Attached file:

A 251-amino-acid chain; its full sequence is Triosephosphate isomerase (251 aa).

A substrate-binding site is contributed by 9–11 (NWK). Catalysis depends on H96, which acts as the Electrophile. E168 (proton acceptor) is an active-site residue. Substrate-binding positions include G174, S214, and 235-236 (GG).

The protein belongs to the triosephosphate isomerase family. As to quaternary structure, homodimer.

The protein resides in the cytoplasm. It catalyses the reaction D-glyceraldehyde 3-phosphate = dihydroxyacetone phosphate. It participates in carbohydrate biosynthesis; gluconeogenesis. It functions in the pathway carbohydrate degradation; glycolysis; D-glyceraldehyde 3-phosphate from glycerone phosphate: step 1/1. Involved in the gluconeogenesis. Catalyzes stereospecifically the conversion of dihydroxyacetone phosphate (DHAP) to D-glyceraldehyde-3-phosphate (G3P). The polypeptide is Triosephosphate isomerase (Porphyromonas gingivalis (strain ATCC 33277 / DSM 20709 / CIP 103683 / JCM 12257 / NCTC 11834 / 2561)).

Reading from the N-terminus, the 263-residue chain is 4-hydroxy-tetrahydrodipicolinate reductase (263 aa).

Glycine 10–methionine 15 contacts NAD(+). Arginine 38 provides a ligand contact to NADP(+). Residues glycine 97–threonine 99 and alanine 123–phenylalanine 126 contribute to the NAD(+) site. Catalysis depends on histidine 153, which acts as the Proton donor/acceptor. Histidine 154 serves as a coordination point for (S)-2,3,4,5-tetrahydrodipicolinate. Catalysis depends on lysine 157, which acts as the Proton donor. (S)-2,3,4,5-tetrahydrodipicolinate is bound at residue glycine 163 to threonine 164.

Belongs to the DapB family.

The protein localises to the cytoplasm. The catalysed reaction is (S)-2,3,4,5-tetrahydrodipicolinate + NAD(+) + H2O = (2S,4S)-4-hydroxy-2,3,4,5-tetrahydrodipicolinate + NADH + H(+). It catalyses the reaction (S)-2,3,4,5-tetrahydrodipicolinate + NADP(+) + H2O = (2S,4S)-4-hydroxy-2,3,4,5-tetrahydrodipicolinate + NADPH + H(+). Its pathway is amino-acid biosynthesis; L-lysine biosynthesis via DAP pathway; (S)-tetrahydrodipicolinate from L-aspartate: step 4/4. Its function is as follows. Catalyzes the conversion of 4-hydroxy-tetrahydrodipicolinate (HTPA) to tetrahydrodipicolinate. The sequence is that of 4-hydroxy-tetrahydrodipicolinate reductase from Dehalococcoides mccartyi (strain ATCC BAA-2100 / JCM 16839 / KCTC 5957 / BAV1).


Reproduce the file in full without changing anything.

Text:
A 251-amino-acid chain; its full sequence is Triosephosphate isomerase (251 aa).

A substrate-binding site is contributed by 9–11 (NWK). Catalysis depends on H96, which acts as the Electrophile. E168 (proton acceptor) is an active-site residue. Substrate-binding positions include G174, S214, and 235-236 (GG).

The protein belongs to the triosephosphate isomerase family. As to quaternary structure, homodimer.

The protein resides in the cytoplasm. It catalyses the reaction D-glyceraldehyde 3-phosphate = dihydroxyacetone phosphate. It participates in carbohydrate biosynthesis; gluconeogenesis. It functions in the pathway carbohydrate degradation; glycolysis; D-glyceraldehyde 3-phosphate from glycerone phosphate: step 1/1. Involved in the gluconeogenesis. Catalyzes stereospecifically the conversion of dihydroxyacetone phosphate (DHAP) to D-glyceraldehyde-3-phosphate (G3P). The polypeptide is Triosephosphate isomerase (Porphyromonas gingivalis (strain ATCC 33277 / DSM 20709 / CIP 103683 / JCM 12257 / NCTC 11834 / 2561)).

Reading from the N-terminus, the 263-residue chain is 4-hydroxy-tetrahydrodipicolinate reductase (263 aa).

Glycine 10–methionine 15 contacts NAD(+). Arginine 38 provides a ligand contact to NADP(+). Residues glycine 97–threonine 99 and alanine 123–phenylalanine 126 contribute to the NAD(+) site. Catalysis depends on histidine 153, which acts as the Proton donor/acceptor. Histidine 154 serves as a coordination point for (S)-2,3,4,5-tetrahydrodipicolinate. Catalysis depends on lysine 157, which acts as the Proton donor. (S)-2,3,4,5-tetrahydrodipicolinate is bound at residue glycine 163 to threonine 164.

Belongs to the DapB family.

The protein localises to the cytoplasm. The catalysed reaction is (S)-2,3,4,5-tetrahydrodipicolinate + NAD(+) + H2O = (2S,4S)-4-hydroxy-2,3,4,5-tetrahydrodipicolinate + NADH + H(+). It catalyses the reaction (S)-2,3,4,5-tetrahydrodipicolinate + NADP(+) + H2O = (2S,4S)-4-hydroxy-2,3,4,5-tetrahydrodipicolinate + NADPH + H(+). Its pathway is amino-acid biosynthesis; L-lysine biosynthesis via DAP pathway; (S)-tetrahydrodipicolinate from L-aspartate: step 4/4. Its function is as follows. Catalyzes the conversion of 4-hydroxy-tetrahydrodipicolinate (HTPA) to tetrahydrodipicolinate. The sequence is that of 4-hydroxy-tetrahydrodipicolinate reductase from Dehalococcoides mccartyi (strain ATCC BAA-2100 / JCM 16839 / KCTC 5957 / BAV1).